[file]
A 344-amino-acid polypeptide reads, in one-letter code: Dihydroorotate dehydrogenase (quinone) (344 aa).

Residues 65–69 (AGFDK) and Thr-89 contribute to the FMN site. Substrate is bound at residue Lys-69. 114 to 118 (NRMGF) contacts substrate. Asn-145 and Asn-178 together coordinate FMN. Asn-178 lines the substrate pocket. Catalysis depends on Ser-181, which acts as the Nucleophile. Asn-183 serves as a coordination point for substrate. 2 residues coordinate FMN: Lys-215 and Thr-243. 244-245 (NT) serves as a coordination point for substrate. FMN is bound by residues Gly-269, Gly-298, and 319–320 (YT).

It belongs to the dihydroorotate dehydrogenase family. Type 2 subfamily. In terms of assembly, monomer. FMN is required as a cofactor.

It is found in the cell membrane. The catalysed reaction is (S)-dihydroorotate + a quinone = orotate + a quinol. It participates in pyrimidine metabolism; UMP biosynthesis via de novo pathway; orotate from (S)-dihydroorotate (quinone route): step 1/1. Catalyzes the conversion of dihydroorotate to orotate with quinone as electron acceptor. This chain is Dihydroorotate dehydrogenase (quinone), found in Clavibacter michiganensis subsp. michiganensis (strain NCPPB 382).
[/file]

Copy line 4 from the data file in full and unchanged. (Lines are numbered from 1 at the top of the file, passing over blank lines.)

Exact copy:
It is found in the cell membrane. The catalysed reaction is (S)-dihydroorotate + a quinone = orotate + a quinol. It participates in pyrimidine metabolism; UMP biosynthesis via de novo pathway; orotate from (S)-dihydroorotate (quinone route): step 1/1. Catalyzes the conversion of dihydroorotate to orotate with quinone as electron acceptor. This chain is Dihydroorotate dehydrogenase (quinone), found in Clavibacter michiganensis subsp. michiganensis (strain NCPPB 382).